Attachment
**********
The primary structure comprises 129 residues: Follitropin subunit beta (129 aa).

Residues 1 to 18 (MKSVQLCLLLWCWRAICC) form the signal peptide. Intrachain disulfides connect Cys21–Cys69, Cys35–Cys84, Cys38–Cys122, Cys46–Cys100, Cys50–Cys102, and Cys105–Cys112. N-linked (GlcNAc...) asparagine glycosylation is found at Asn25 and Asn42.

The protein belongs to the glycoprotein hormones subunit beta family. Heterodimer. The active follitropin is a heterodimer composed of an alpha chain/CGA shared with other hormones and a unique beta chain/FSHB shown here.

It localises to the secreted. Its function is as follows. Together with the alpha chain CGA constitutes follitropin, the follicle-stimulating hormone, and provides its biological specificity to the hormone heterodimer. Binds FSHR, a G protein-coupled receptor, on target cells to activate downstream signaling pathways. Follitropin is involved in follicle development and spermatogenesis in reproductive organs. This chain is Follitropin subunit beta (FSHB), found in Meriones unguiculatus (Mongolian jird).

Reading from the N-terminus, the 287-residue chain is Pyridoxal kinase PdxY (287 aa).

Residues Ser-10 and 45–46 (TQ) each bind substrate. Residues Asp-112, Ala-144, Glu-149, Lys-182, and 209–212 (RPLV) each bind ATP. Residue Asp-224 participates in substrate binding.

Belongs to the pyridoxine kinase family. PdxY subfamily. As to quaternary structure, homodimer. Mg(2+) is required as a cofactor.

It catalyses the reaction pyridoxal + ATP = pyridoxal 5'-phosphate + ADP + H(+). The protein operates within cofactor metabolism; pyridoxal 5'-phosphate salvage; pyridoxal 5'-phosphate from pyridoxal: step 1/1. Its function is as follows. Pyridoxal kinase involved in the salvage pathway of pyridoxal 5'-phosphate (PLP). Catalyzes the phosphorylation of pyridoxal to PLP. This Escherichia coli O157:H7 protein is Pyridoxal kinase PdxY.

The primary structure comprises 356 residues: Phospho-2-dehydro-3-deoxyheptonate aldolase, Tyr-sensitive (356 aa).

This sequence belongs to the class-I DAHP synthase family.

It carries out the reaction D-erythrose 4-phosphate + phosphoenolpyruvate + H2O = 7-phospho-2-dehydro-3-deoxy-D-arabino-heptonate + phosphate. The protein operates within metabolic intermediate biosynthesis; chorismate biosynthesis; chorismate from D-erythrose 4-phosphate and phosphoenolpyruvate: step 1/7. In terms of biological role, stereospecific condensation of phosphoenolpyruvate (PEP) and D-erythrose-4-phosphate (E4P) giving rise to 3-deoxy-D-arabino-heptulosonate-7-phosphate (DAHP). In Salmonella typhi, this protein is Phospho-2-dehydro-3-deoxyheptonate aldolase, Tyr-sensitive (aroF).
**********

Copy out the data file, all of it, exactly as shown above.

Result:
The primary structure comprises 129 residues: Follitropin subunit beta (129 aa).

Residues 1 to 18 (MKSVQLCLLLWCWRAICC) form the signal peptide. Intrachain disulfides connect Cys21–Cys69, Cys35–Cys84, Cys38–Cys122, Cys46–Cys100, Cys50–Cys102, and Cys105–Cys112. N-linked (GlcNAc...) asparagine glycosylation is found at Asn25 and Asn42.

The protein belongs to the glycoprotein hormones subunit beta family. Heterodimer. The active follitropin is a heterodimer composed of an alpha chain/CGA shared with other hormones and a unique beta chain/FSHB shown here.

It localises to the secreted. Its function is as follows. Together with the alpha chain CGA constitutes follitropin, the follicle-stimulating hormone, and provides its biological specificity to the hormone heterodimer. Binds FSHR, a G protein-coupled receptor, on target cells to activate downstream signaling pathways. Follitropin is involved in follicle development and spermatogenesis in reproductive organs. This chain is Follitropin subunit beta (FSHB), found in Meriones unguiculatus (Mongolian jird).

Reading from the N-terminus, the 287-residue chain is Pyridoxal kinase PdxY (287 aa).

Residues Ser-10 and 45–46 (TQ) each bind substrate. Residues Asp-112, Ala-144, Glu-149, Lys-182, and 209–212 (RPLV) each bind ATP. Residue Asp-224 participates in substrate binding.

Belongs to the pyridoxine kinase family. PdxY subfamily. As to quaternary structure, homodimer. Mg(2+) is required as a cofactor.

It catalyses the reaction pyridoxal + ATP = pyridoxal 5'-phosphate + ADP + H(+). The protein operates within cofactor metabolism; pyridoxal 5'-phosphate salvage; pyridoxal 5'-phosphate from pyridoxal: step 1/1. Its function is as follows. Pyridoxal kinase involved in the salvage pathway of pyridoxal 5'-phosphate (PLP). Catalyzes the phosphorylation of pyridoxal to PLP. This Escherichia coli O157:H7 protein is Pyridoxal kinase PdxY.

The primary structure comprises 356 residues: Phospho-2-dehydro-3-deoxyheptonate aldolase, Tyr-sensitive (356 aa).

This sequence belongs to the class-I DAHP synthase family.

It carries out the reaction D-erythrose 4-phosphate + phosphoenolpyruvate + H2O = 7-phospho-2-dehydro-3-deoxy-D-arabino-heptonate + phosphate. The protein operates within metabolic intermediate biosynthesis; chorismate biosynthesis; chorismate from D-erythrose 4-phosphate and phosphoenolpyruvate: step 1/7. In terms of biological role, stereospecific condensation of phosphoenolpyruvate (PEP) and D-erythrose-4-phosphate (E4P) giving rise to 3-deoxy-D-arabino-heptulosonate-7-phosphate (DAHP). In Salmonella typhi, this protein is Phospho-2-dehydro-3-deoxyheptonate aldolase, Tyr-sensitive (aroF).